bbash30

04-08-2008, 01:37 PM

An urn contains ten numbered balls- four 1's, three 2's, two 3's, and one 4.

a. two balls are drawn without replacement, what is the probability that the sum is 5?

b. two balls are drawn with replacement, what is the probability that the sum is 5?

What have you tried? Where are you having trouble?

Please show evidence of effort.

bbash30

04-08-2008, 03:24 PM

I am just not sure where to begin. Do we use the Sample Point Approach?

I have paired up numbers to show all the different possibilities, like:

1-1

1-2

1-3

1-4

However, than you have more than one of each number so how do you compute all that?

Make an outcomes table:

(1,1), (1,2), (1,3), (1,4)

(2,1), (2,2), (2,3), (2,4)

(3,1), (3,2), (3,3), (3,4)

(4,1), (4,2), (4,3), (4,4)

If we do not have replacement the ‘diagonal’ element (4,4) is impossible.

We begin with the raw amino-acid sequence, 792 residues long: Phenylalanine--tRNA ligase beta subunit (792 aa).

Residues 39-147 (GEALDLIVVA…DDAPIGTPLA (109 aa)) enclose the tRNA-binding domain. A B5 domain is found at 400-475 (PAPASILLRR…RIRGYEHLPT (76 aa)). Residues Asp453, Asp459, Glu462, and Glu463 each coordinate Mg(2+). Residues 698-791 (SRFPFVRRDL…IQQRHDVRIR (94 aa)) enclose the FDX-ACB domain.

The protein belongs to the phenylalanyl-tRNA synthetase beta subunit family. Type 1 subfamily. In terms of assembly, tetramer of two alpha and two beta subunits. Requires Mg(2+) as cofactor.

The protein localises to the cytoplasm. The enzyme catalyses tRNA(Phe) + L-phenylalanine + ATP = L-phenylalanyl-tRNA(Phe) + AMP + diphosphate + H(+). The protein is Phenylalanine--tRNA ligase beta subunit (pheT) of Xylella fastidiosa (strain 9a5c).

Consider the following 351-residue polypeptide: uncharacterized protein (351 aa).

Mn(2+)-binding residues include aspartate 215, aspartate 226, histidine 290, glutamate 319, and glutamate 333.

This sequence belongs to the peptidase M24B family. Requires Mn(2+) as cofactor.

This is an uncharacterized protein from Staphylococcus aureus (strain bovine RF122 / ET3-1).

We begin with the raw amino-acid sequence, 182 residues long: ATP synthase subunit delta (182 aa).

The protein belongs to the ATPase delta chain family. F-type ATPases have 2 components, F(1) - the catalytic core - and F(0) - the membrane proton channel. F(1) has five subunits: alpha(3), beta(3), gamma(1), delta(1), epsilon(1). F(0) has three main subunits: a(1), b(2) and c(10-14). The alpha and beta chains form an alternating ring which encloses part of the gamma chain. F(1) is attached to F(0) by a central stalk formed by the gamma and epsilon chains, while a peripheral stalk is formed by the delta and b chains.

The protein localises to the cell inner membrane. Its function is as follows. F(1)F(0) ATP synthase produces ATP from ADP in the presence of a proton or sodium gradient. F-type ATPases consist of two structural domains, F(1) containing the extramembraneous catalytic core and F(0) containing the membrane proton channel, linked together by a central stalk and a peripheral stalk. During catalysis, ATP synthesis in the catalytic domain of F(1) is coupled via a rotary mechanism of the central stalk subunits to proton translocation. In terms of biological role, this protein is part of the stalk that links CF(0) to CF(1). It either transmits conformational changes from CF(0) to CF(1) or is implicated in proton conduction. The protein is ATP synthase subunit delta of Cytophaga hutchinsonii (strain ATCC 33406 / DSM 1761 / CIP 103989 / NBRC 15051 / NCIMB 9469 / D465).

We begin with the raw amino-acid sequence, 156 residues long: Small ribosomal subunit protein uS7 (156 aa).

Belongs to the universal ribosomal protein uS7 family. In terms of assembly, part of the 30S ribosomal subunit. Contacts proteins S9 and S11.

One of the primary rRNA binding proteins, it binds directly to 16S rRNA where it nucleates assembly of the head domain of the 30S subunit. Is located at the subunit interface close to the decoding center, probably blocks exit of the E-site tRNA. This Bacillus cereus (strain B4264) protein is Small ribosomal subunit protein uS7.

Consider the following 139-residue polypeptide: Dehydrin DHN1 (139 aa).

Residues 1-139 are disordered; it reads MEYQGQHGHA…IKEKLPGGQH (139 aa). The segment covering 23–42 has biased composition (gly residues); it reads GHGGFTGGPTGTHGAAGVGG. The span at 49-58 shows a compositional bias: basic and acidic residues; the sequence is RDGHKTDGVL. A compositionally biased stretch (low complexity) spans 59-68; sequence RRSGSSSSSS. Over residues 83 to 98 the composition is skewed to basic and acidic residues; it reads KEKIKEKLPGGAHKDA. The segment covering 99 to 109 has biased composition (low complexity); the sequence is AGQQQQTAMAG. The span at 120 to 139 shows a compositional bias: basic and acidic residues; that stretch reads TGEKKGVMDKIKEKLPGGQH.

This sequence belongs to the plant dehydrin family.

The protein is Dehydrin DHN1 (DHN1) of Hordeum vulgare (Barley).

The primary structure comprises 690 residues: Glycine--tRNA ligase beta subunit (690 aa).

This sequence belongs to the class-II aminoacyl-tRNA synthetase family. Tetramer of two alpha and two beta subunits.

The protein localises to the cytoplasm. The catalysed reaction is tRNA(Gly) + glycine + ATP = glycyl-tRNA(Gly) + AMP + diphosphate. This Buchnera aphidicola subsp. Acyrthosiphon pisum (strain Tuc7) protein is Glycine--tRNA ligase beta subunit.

Thus with replacement:

P\left( {(4,4)} \right) = \left( {\frac{1}{{10}}} \right)^2 \,\mbox{but}\,P\left( {(1,1)} \right) = \left( {\frac{4}{{10}}} \right)^2.

So you need to find the probability of each of those outcomes.

Note a sum of five can only happen with {(1,4), (4,1), (3,2), (2,3)}.

Add up the probabilities.

Then without replacement:

P\left( {(4,4)} \right) = 0\,\mbox{but}\,P\left( {(1,1)} \right) = \left( {\frac{4}{{10}}} \right) \left( {\frac{3}{{10}}} \right).

bbash30

04-08-2008, 06:50 PM

P(sum of 5)=4/100+6/100+6/100+4/100=20/100= 1/5

Is that correct for the "with replacement"?

Yes that is correct. Good job.

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